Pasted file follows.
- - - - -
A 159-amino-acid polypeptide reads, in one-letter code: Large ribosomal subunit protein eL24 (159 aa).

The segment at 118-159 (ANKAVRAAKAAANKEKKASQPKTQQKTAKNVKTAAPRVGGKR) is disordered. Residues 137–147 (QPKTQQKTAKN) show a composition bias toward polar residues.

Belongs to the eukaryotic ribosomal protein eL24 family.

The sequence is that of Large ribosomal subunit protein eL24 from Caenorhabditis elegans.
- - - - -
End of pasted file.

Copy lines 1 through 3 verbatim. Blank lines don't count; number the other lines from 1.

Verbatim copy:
A 159-amino-acid polypeptide reads, in one-letter code: Large ribosomal subunit protein eL24 (159 aa).

The segment at 118-159 (ANKAVRAAKAAANKEKKASQPKTQQKTAKNVKTAAPRVGGKR) is disordered. Residues 137–147 (QPKTQQKTAKN) show a composition bias toward polar residues.

Belongs to the eukaryotic ribosomal protein eL24 family.